4

I have an infinite stream of data coming out of a logger, which I am piping to grep. I would like to save the output of the grep to a file, but also include a timestamp at the beginning of each line (the time at which the line appeared). Is there an easy way to accomplish this? Assume I cannot change the output of the logger process.

5

You can append a static timestamp using sed and date:

... | sed "s/^/$(date) /" >> output.txt

Alternatively, if you require a realtime timestamp, use gawk's strftime function:

... | gawk '{ print strftime(), $0 }'

You can define your favourite formatting:

... | gawk '{ print strftime("%Y-%m-%d %H:%M:%S"), $0 }'

And if buffering is a problem, don't forget to flush each line:

... | awk '{ print strftime("%Y-%m-%d %H:%M:%S"), $0; fflush() }'

Alternatively, use unbuffer:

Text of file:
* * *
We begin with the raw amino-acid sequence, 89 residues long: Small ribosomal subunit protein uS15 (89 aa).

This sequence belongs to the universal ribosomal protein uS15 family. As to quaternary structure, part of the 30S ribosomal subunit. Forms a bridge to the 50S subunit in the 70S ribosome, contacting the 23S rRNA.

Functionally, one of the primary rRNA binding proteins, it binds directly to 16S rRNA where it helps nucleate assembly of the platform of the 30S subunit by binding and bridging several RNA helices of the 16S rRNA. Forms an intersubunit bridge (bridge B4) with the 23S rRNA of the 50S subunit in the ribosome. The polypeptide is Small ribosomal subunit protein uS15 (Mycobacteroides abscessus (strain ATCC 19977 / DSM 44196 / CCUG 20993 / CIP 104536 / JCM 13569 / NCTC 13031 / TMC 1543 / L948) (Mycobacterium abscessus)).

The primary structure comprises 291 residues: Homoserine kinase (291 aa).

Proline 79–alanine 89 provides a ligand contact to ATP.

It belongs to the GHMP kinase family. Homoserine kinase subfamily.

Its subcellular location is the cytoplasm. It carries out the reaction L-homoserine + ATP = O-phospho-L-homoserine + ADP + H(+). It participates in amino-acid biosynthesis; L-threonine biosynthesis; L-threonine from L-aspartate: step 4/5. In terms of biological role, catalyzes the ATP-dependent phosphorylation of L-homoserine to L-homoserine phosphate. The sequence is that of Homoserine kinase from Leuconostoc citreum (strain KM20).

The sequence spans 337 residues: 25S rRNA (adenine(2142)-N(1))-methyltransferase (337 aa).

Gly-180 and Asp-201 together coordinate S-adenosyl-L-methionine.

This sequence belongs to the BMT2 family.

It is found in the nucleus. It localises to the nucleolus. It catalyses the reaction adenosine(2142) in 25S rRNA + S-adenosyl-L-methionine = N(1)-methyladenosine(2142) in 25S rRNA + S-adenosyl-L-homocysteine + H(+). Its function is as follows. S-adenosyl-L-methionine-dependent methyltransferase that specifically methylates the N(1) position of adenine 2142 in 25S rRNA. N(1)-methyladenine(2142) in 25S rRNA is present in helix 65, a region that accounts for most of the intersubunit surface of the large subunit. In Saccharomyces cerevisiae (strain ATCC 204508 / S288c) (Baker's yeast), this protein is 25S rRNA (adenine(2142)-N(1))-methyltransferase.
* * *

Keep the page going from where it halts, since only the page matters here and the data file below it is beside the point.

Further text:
unbuffer ... | awk '{ print strftime("%Y-%m-%d %H:%M:%S"), $0 }'

If you don't have gawk, you have a couple of other options:

(a) Install ts (from moreutils):

... | ts '%F %T'

(b) Use perl:

... | perl -pe 's/^/localtime . " "/e'

or with formatting:

... | perl -MPOSIX -pe 's/^/strftime("%Y-%m-%d %H:%M:%S", localtime) . " "/e'

Don't forget that you can use gmtime instead of localtime if you need GMT formatted to your locale.

(c) Ask a question.

  • it always output the initial time, time didn't change. – Manjula Nov 7 '13 at 8:45
  • @ManjulaWeerasinge: Please see the changes. Thanks for the vote. – Steve Nov 7 '13 at 12:37

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